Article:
In any event, I am certain the legal profession will not ignore this structural analysis when it comes to deciding property issues. I wonder whether this will affect the willingness of the disaffected to leave quietly?
Thanks for posting such an important development.

Posted by: ettu on Tuesday, 6 November 2007 at 4:51pm GMT

Predictions are potentially very embarassing ... but, yes, I believe that after a period of bravado and chest-thumping and saber rattling that this is a significant measure that will stop Duncanites and Akinolites to a degree. I only hope that the unwary - the lower classes - the laity and ordinary parish priests are not injured - somehow the leaders of armies - religious or lay- manage to protect themselves with their "golden parachutes' - it is the young parish priest with a family that follows the leaders into exile and who does not have resources who is likely to be the pitiable case.

Posted by: ettu on Tuesday, 6 November 2007 at 5:20pm GMT

One does wonder what +Duncan will do when confronted by the agreements he's signed and the writen statement to a Federal Court that he wasn't intending to leave TEC.
Federal judges tend to take a very dim view of perjury and violation of contracts.

Posted by: John R. Robison on Tuesday, 6 November 2007 at 7:03pm GMT

So that "abstract" body was formed deliberately and consciously to be one body? So much for the idea that it is okay to cherry pick out bishops and dioceses as and when the scavengers think they can "succeed" in hauling away chunks of meat.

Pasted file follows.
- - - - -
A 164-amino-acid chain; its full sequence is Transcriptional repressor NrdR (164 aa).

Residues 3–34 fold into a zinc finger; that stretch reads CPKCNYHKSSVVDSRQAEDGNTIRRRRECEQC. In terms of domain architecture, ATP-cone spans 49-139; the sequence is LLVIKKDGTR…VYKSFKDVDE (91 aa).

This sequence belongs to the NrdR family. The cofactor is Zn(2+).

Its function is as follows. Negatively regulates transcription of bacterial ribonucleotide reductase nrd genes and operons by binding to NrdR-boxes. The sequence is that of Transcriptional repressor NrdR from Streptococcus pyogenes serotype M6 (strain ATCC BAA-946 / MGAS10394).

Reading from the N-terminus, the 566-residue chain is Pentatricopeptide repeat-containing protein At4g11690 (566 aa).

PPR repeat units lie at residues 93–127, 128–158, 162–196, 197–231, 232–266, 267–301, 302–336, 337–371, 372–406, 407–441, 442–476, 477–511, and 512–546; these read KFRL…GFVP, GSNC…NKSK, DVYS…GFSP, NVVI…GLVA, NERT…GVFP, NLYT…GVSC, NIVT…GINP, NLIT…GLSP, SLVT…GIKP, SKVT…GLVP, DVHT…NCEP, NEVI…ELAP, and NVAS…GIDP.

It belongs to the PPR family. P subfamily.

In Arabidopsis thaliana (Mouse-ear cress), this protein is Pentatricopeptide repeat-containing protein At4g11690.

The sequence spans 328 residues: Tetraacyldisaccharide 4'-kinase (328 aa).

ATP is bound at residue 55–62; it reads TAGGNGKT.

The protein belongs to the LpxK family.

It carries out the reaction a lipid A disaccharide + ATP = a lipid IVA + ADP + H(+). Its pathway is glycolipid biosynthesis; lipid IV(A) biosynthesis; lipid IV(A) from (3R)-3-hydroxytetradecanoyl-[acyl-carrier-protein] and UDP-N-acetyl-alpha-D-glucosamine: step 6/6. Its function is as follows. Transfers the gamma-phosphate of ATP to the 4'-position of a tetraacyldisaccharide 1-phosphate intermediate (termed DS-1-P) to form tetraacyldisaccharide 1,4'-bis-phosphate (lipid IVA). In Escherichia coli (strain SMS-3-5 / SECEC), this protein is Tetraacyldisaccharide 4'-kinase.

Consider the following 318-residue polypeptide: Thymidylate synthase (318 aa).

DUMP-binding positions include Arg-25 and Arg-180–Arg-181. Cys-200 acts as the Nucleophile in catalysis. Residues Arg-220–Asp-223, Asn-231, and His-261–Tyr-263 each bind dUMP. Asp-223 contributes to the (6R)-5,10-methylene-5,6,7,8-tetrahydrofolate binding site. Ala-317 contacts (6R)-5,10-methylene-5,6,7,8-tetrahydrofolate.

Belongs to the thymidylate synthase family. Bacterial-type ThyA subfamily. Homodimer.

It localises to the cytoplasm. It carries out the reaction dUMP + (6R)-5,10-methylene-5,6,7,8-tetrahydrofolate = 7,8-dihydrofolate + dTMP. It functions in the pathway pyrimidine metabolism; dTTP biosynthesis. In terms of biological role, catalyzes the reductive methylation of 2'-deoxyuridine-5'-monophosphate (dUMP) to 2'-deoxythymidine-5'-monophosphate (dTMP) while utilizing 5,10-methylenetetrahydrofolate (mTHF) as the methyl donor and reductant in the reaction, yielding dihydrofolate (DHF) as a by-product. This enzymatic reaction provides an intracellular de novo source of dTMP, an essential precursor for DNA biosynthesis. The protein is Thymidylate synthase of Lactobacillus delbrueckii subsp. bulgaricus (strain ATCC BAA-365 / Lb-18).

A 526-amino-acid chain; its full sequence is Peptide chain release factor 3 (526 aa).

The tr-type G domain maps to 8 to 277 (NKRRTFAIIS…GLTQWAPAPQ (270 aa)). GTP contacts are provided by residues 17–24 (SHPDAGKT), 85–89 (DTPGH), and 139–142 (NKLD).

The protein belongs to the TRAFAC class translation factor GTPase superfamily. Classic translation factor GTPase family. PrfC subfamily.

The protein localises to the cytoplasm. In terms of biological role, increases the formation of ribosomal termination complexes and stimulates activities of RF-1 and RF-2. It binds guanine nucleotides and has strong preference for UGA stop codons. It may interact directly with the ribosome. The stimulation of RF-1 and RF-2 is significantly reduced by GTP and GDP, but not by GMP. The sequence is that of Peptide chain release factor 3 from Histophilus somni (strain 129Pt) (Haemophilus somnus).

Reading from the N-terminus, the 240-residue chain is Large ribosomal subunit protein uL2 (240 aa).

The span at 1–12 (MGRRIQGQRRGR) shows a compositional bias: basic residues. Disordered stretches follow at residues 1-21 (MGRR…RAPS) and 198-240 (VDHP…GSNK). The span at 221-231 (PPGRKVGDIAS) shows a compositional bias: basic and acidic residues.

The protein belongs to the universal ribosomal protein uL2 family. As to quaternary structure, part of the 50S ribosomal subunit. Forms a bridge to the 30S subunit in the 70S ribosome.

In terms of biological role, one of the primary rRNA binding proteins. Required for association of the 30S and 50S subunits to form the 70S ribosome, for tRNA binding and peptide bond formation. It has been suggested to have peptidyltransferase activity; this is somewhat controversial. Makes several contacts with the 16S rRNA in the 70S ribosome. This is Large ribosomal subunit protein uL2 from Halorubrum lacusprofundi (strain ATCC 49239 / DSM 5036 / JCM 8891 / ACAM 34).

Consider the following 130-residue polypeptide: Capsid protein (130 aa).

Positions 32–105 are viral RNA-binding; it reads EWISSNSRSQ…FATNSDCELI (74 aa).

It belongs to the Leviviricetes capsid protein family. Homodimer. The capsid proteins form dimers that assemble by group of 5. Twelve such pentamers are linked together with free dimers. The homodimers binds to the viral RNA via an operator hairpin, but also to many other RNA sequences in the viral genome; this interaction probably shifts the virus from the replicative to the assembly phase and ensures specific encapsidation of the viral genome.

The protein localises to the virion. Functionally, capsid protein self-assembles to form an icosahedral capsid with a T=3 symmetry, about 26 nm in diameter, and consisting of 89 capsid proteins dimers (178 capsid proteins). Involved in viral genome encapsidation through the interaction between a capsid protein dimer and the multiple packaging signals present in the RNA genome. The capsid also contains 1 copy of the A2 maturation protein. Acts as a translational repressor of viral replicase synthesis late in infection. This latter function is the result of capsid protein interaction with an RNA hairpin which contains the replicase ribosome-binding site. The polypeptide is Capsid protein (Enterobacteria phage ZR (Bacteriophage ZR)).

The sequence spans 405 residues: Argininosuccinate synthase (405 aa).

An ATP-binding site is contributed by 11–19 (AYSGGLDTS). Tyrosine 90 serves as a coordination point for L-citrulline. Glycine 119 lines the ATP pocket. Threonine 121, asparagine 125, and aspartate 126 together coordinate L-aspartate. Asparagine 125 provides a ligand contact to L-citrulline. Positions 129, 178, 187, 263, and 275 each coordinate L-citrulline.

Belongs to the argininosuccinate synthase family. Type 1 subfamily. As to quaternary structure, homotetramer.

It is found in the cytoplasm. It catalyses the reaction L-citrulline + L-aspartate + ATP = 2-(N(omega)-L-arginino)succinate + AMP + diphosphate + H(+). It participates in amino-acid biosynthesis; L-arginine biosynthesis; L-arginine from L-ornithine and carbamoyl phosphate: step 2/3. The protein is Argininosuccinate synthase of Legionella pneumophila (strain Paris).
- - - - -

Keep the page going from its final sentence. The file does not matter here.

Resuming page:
God despises scavengers.

Posted by: Cheryl Va. Clough on Tuesday, 6 November 2007 at 8:00pm GMT

Well, this will no doubt be introduced either by an Episcopal diocese or as part of an amicus brief. As to whether it will make a difference: I certainly imagine it will make the judge's reading (or the judge's clerk's reading) longer. On the other hand, as much as I find it heartening, it is a considered expert opinion - no less, but no more. I think it will strengthen an argument. Whether a particular judge (or a dissenting bishop) will find it compelling is another question.

Posted by: Marshall Scott on Tuesday, 6 November 2007 at 8:20pm GMT

I am sure this will stop +Duncan.....NP

Well, if it doesn't the "shock" of TEC "reality therapy" and the "law suits" ought slow him down...but then, reality takes some getting used to...I won't hold my breath.

Posted by: Leonardo Ricardo on Tuesday, 6 November 2007 at 10:00pm GMT

Well --- they are worried.

Posted by: Margaret on Tuesday, 6 November 2007 at 10:07pm GMT

Margaret posted: "Well --- they are worried."

Nope, sorry to disappoint you, Margaret, we Episcopalians not worried at all.

US law, and the totality of its Courts system, will make short work of the schismatic separatists.

Duncan, and others, are perfectly entitled to depart the Episcopal Church, as individual clerics and individual lay persons, but they cannot purloin the real property (basically buildings and land) or personal property (basically everything else) of the Episcopal Church.